Esteemed medical anthropologist Nancy Scheper-Hughes, the Chancellor’s Professor at University of California at Berkeley, will give a lecture titled “A World Cut in Two: Global Justice and the Traffic in Humans for Organs” on Monday, Sept. 24 at 4:30 p.m. in the Rehm Library, Smith Hall, at the College of the Holy Cross. The lecture, sponsored by the Rev. Michael C. McFarland, S.J. Center for Religion, Ethics and Culture, is free and open to the public.
Scheper-Hughes, who launched the human rights project “Organs Watch” with three other professors in 1999, spent several years investigating an international ring of organ sellers based in New York, New Jersey and Israel. She interviewed hundreds of third-world organ donors who felt they were taken advantage of, threatened or tricked into donating. Many were left sick, injured, and unable to work or to get medical care. Her findings, which she reported to the FBI, led to a number of arrests in 2009.
Throughout her career, Scheper-Hughes’ research has focused on the anthropology of violence, madness and culture, inequality and marginality and childhood and the family. She is best known for her books “Saints, Scholars and Schizophrenics: Mental Illness in Rural Ireland” (University of California Press, 1979) and “Death without Weeping: the Violence of Everyday Life in Brazil” (University of California Press, 1992).
She is an advisor to the World Health Organization and is a member of the Institute for Advanced Study’s School of Social Science in Princeton, N.J. At Berkeley, she directs the doctoral program in Critical Studies in Medicine, Science, and the Body.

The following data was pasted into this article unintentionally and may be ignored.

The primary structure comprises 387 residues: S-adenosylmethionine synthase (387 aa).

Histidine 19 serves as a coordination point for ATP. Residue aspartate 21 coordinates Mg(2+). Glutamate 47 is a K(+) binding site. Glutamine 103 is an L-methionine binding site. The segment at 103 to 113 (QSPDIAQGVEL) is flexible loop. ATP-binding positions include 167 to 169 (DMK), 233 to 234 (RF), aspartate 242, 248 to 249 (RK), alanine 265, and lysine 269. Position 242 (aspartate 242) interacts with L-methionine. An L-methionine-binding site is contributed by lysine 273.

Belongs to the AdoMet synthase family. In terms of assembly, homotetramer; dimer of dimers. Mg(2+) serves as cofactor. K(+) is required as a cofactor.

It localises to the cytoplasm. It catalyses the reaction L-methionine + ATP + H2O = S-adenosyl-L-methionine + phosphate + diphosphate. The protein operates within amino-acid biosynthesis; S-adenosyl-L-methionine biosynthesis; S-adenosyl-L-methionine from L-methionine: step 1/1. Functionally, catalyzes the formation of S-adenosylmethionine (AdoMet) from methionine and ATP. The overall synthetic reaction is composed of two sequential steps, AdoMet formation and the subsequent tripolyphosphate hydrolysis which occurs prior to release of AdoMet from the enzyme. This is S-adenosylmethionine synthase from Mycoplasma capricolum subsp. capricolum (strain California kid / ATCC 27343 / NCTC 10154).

Learn more and find lectures online at www.holycross.edu/mcfarlandcenter.
About the Rev. Michael C. McFarland, S.J. Center for Religion, Ethics and Culture:
Established in 2001 and housed in Smith Hall, the McFarland Center for Religion, Ethics and Culture provides resources for faculty and course development, sponsors conferences and college-wide teaching events, hosts visiting fellows, and coordinates a number of campus lecture series. Rooted in the College’s commitment to invite conversation about basic human questions, the Center welcomes persons of all faiths and seeks to foster dialogue that acknowledges and respects differences, providing a forum for intellectual exchange that is interreligious, interdisciplinary, intercultural, and international in scope. The Center also brings members of the Holy Cross community into conversation with the Greater Worcester community, the academic community, and the wider world to examine the role of faith and inquiry in higher education and in the larger culture.